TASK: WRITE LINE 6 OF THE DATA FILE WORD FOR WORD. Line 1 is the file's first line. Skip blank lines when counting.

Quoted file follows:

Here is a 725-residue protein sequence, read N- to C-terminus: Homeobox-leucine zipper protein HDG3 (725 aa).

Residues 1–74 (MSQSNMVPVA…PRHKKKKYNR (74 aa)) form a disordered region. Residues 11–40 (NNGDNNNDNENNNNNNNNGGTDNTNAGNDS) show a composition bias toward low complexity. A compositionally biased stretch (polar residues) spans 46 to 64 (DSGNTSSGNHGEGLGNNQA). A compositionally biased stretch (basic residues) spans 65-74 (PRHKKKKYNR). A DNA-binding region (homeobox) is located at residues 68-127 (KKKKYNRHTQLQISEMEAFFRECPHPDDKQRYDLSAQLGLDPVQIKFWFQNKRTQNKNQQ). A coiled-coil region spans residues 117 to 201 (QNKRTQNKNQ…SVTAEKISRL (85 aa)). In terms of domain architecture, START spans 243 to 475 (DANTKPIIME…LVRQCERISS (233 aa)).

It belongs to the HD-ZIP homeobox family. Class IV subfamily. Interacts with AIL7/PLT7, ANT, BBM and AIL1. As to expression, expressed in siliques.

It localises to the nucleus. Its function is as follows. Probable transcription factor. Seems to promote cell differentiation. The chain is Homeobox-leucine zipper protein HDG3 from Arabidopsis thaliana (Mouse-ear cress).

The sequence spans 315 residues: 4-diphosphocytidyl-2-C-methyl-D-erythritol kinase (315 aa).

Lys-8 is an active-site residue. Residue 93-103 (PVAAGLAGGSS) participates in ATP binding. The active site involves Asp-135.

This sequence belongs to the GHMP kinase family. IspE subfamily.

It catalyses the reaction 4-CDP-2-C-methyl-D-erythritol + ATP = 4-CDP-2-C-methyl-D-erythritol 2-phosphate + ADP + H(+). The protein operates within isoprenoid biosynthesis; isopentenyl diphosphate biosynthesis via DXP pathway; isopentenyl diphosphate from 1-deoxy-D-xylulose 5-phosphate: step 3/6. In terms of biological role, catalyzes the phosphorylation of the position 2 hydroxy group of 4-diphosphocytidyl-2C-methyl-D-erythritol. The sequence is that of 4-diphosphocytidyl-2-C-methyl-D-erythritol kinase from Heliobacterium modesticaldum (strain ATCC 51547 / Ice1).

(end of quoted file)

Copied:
Lys-8 is an active-site residue. Residue 93-103 (PVAAGLAGGSS) participates in ATP binding. The active site involves Asp-135.